Selig is a money in a circus. And all the managers, players and owners who ignored what was going on for the MONEY!

        Asses in the seats, huge cable tv contracts, $1500 seats at ball games. Radio broadcasts filled with hundreds of advertisement, I just turn it off. Completely ridiculous.

        I remember that famous picture of A-Rod with Warren Buffet at the ball park talking investing A-Rods millions. The whole fucking thing is about MONEY. There is no more baseball.

  17. townballblog - Aug 31, 2012 at 10:25 AM

    Here’s another theory, Craig:

    Neither the Astros or Clemens have anything to lose. You’ve already touched on Clemens’ motivations – I agree with them – but what about the Astros? Well, since they have nothing to lose how is this any different than 10 cent beer night or Eddie Gaedel? I know, Eddie who? http://en.wikipedia.org/wiki/Eddie_Gaedel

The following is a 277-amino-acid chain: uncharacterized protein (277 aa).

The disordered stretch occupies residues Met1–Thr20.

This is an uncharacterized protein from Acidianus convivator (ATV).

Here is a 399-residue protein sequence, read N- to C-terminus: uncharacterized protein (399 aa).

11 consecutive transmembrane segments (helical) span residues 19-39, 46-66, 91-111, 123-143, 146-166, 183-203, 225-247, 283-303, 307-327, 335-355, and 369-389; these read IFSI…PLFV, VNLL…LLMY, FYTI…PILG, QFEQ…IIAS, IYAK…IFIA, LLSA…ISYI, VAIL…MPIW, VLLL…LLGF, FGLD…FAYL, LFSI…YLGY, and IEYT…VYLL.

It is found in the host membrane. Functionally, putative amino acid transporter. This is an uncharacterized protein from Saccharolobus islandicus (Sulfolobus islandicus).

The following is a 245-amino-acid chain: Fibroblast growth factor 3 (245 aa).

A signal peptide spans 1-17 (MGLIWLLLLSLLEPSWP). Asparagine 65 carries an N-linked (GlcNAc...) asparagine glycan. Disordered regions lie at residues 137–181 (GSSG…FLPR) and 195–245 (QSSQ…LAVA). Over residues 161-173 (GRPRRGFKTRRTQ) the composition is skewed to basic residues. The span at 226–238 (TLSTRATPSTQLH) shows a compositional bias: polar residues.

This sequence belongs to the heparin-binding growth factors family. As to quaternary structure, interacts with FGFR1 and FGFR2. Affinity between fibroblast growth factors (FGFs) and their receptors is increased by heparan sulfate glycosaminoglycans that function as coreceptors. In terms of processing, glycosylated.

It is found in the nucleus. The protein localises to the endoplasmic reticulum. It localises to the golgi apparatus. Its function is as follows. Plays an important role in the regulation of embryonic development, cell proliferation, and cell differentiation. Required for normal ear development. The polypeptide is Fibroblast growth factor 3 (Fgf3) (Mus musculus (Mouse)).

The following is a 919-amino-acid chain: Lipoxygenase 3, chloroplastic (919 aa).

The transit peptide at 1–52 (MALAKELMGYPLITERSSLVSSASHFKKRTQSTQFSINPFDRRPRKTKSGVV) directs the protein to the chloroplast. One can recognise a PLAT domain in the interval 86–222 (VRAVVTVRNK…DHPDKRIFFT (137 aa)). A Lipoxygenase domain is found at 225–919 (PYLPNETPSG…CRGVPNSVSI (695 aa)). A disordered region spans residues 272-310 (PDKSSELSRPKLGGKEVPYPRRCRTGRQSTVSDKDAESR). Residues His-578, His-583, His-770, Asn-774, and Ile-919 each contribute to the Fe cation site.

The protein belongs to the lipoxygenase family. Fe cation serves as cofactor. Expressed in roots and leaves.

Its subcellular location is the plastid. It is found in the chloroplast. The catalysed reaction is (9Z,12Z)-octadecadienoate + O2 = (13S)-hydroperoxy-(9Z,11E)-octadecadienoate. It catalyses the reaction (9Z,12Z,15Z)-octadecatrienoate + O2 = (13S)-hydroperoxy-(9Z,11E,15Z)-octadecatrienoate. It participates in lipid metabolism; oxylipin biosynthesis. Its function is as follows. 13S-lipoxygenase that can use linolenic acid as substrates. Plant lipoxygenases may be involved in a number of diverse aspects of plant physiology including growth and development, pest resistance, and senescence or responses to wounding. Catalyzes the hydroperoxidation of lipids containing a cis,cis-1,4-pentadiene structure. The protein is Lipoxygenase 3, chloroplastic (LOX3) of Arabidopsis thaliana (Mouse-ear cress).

My point is, this would be a symbiotic stunt for both of them. Yes, yes, I know http://www.thefreedictionary.com/_/dict.aspx?word=Symbiotic+Relationships

    • ThatGuy - Aug 31, 2012 at 10:31 AM

      Astros have absolutely nothing to lose. Clemans pitching will probably draw another 5-10 thousand in ticket sales just out of curiousity. With a team that bad, any little bit helps.

    • steve7921 - Aug 31, 2012 at 10:45 AM

      How about letting a young pitcher from their system pitch and see if he is ready to help this team next year.

      Do you think think that having an extra 5-10K fans will make this team any better next year? If they want extra fans, have free admission as an apology for a horrendous season!

  18. raysfan1 - Aug 31, 2012 at 10:35 AM

    Part of the point of resetting the HoF clock is the resetting his image aspect as well as the tincture time.

  19. linedrivehit - Aug 31, 2012 at 10:47 AM

    All he needs is another shot of juice and he can probably pitch when he’s 60 too. Just think what Bob Gibson could have done if had the juice.